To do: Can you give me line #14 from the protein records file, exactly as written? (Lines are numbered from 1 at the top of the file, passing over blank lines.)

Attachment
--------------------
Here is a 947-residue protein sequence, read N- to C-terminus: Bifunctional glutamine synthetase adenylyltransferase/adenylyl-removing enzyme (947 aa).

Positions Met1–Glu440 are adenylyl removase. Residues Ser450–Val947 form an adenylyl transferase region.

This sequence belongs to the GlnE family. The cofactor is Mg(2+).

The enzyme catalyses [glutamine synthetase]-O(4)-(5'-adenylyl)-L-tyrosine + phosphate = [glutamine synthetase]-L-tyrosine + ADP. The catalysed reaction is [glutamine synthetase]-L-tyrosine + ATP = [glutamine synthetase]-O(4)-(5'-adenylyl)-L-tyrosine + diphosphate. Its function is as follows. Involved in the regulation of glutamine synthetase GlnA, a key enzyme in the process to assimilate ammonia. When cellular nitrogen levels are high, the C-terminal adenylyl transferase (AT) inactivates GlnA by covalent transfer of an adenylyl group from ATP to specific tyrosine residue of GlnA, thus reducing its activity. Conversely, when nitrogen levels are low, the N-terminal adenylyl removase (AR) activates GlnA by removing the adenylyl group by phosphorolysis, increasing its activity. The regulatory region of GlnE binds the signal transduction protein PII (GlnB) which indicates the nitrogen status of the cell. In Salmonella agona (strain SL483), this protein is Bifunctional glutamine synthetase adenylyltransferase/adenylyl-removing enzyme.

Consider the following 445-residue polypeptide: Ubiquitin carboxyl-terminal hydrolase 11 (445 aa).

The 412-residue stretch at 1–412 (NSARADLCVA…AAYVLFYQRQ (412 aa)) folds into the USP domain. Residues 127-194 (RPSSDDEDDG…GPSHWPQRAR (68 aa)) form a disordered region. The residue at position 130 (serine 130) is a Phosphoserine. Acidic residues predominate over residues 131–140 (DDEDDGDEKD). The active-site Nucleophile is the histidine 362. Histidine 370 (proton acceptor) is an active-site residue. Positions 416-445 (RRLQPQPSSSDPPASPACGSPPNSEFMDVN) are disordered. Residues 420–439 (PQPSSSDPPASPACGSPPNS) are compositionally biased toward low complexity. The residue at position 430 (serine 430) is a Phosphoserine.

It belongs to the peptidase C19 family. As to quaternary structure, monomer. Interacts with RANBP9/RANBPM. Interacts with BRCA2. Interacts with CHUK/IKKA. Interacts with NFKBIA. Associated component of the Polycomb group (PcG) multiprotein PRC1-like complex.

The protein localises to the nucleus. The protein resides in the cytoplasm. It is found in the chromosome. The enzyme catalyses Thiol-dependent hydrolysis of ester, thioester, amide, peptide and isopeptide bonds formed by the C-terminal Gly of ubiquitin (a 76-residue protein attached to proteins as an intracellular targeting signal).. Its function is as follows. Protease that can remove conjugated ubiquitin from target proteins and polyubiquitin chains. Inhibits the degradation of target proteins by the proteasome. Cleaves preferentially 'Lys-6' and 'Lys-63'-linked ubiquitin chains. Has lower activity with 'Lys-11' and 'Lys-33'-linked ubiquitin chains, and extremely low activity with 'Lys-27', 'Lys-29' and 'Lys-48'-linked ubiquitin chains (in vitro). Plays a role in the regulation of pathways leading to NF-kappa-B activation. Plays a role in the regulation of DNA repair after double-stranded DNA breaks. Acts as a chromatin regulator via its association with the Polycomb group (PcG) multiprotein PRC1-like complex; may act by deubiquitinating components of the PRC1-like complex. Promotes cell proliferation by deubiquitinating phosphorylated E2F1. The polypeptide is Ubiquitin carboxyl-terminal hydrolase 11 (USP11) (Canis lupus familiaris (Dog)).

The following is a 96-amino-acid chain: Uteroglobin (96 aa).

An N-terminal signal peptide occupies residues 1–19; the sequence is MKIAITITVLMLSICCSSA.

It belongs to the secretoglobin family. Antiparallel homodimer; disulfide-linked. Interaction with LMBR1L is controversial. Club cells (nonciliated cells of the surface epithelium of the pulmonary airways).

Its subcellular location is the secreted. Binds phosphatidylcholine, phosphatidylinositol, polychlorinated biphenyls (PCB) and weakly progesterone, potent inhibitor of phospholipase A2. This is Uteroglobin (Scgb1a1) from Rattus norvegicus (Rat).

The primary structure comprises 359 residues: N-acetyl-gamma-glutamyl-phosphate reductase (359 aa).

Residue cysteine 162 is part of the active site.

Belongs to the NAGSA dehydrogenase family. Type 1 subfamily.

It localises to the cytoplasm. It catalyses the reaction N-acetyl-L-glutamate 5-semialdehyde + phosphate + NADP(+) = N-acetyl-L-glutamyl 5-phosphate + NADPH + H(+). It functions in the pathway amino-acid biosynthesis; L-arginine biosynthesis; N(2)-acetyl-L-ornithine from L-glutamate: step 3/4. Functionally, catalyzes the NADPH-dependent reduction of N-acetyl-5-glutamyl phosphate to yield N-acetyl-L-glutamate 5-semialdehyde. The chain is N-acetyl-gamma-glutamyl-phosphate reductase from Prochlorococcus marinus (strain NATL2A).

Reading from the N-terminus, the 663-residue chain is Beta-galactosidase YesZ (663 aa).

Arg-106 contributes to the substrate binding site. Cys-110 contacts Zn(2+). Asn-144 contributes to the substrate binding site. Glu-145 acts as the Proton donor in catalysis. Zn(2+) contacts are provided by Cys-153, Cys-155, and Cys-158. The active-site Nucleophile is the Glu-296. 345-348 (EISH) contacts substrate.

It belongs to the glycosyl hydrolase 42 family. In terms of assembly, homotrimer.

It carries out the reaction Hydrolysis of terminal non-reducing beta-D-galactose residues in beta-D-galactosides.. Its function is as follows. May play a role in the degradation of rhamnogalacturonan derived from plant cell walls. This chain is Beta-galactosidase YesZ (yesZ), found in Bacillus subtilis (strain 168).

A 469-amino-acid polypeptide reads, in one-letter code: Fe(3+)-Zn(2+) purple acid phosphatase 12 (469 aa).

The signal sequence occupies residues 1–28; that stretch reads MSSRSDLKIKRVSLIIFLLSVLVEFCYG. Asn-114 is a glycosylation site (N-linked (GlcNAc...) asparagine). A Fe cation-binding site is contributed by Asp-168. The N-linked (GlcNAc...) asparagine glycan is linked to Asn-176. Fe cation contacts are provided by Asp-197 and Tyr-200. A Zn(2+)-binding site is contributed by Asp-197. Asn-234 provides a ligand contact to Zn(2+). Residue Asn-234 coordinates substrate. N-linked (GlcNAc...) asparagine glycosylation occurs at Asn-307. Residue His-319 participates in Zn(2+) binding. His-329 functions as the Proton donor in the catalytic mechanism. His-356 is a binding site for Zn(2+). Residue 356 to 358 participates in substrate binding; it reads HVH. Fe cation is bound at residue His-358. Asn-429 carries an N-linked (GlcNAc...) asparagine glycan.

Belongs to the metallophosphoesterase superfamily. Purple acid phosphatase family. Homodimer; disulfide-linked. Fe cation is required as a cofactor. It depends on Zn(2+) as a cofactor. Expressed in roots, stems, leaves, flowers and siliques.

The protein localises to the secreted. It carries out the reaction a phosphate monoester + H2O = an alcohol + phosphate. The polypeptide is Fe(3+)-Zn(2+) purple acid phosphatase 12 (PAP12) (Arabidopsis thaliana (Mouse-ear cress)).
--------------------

Residue cysteine 162 is part of the active site.